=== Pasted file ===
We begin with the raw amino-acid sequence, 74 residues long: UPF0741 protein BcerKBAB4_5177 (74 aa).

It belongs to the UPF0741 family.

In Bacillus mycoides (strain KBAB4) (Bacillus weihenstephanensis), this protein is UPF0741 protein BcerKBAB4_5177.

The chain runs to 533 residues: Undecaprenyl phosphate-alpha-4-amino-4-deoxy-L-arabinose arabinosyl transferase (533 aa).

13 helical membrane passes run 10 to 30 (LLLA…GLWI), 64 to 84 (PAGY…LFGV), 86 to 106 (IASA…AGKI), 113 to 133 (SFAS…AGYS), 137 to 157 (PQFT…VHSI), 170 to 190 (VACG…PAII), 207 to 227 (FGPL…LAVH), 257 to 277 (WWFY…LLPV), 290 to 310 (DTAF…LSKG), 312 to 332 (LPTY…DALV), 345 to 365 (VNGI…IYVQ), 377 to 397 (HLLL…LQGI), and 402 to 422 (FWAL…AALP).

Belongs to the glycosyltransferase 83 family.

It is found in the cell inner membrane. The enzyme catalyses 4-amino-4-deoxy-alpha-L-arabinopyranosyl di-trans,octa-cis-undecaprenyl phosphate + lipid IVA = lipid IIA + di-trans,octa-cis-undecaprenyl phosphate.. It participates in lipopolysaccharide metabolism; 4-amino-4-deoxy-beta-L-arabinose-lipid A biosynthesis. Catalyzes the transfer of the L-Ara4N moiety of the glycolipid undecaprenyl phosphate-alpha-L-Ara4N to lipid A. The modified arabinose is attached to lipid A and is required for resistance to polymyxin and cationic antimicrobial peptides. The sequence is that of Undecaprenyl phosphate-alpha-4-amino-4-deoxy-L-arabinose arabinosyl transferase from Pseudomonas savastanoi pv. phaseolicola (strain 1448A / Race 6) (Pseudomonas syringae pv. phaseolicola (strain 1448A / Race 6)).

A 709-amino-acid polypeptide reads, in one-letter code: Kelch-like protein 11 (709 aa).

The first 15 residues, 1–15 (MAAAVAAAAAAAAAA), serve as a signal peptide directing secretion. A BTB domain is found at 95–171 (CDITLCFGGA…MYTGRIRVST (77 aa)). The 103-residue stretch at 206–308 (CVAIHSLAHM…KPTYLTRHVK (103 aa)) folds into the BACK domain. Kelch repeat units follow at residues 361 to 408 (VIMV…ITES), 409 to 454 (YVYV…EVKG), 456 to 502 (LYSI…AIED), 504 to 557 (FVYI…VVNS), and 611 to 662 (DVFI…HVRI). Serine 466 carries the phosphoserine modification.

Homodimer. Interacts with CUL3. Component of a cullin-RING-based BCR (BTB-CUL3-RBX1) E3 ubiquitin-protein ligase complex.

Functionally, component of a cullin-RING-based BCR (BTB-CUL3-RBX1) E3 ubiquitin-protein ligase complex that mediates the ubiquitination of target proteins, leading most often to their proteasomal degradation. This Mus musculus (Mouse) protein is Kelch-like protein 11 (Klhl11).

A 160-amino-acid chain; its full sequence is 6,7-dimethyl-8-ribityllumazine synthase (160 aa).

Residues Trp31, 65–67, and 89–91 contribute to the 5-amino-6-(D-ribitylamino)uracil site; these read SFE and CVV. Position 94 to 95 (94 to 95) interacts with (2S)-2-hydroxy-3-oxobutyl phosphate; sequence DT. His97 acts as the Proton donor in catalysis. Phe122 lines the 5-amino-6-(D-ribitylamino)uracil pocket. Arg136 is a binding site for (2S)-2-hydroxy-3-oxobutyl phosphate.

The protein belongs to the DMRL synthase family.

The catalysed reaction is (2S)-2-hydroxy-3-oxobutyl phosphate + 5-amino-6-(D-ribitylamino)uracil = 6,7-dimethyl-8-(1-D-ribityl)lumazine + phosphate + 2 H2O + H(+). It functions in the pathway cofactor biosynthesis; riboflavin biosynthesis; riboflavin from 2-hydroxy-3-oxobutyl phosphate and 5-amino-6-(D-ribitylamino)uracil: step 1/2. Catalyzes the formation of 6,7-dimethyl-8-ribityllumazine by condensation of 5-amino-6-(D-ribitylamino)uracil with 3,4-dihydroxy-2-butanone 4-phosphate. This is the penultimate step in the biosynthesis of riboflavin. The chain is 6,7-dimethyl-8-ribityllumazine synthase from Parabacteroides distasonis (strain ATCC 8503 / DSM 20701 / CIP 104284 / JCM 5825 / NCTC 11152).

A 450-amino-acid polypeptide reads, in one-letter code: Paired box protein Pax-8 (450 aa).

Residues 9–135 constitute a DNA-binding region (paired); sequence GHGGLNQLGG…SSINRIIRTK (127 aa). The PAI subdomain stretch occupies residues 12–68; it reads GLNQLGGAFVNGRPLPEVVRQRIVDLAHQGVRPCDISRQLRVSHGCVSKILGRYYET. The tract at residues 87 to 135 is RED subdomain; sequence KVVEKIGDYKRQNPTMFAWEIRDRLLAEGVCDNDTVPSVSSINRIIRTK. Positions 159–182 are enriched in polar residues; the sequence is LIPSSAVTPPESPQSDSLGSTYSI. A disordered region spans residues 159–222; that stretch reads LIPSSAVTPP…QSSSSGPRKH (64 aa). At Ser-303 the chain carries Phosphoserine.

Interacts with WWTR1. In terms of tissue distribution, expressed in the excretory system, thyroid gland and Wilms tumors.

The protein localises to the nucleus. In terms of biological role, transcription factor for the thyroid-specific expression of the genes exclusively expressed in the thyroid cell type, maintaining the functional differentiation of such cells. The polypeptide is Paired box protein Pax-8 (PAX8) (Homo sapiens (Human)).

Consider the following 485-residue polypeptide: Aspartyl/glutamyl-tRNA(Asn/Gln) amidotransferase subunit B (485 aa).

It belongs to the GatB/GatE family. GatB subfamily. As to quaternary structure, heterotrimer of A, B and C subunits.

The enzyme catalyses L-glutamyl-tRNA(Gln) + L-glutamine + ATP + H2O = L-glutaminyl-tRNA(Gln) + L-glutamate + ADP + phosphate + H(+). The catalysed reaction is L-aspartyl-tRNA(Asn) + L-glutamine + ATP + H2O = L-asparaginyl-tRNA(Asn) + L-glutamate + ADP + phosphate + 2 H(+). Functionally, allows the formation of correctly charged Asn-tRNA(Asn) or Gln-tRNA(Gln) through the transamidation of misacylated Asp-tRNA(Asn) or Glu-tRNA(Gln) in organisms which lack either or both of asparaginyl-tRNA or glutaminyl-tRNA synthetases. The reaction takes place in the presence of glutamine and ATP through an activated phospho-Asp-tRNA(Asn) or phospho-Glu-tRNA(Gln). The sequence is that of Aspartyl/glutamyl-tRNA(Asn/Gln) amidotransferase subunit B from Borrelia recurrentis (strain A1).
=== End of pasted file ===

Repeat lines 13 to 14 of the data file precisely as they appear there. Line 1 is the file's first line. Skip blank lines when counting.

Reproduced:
Residues Trp31, 65–67, and 89–91 contribute to the 5-amino-6-(D-ribitylamino)uracil site; these read SFE and CVV. Position 94 to 95 (94 to 95) interacts with (2S)-2-hydroxy-3-oxobutyl phosphate; sequence DT. His97 acts as the Proton donor in catalysis. Phe122 lines the 5-amino-6-(D-ribitylamino)uracil pocket. Arg136 is a binding site for (2S)-2-hydroxy-3-oxobutyl phosphate.

The protein belongs to the DMRL synthase family.